Tuesday, June 21, 2011

Airlines set rules for better passenger protections

The U. S. Department of Transportation has expanded protections for airline passengers, building on the 2009 rules which stated domestic flights could not remain on the tarmac for more than three hours.
Here’s a summary of rules announced in April which will go into effect in 120 days:
Lost bags and bag fees. Airlines are required to reimburse passengers for any bag fees if their bags are lost. Airlines will also be required to apply the same baggage allowances and fees for all segments of a trip, including segments with interline and code share partners.
Bumping. Involuntarily bumped passengers subject to short delays will receive compensation equal to double the price of their tickets up to $650 (increased from $400), while those subject to longer delays would receive payments of four times the value of their tickets, up to $1,300. Inflation adjustments will be made to those compensation limits every two years.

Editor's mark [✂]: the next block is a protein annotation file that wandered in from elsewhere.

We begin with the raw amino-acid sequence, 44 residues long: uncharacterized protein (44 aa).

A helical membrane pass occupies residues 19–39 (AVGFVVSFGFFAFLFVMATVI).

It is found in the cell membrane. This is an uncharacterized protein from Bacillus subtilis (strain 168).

Delays. The existing ban on lengthy tarmac delays is extended to cover foreign airlines’ operations at U.S. airports and establishes a four hour hard time limit on tarmac delays for international flights of U.S. and foreign airlines, with exceptions allowed only for safety, security or air traffic control-related reasons. Passengers stuck on the tarmac must be provided adequate food and water after two hours, as well as working lavatories and medical treatment.

Full disclosure of additional fees. Airlines will have to prominently disclose all potential fees on their websites, including but not limited to fees for baggage, meals, canceling or changing reservations, government taxes, and advanced or upgraded seating.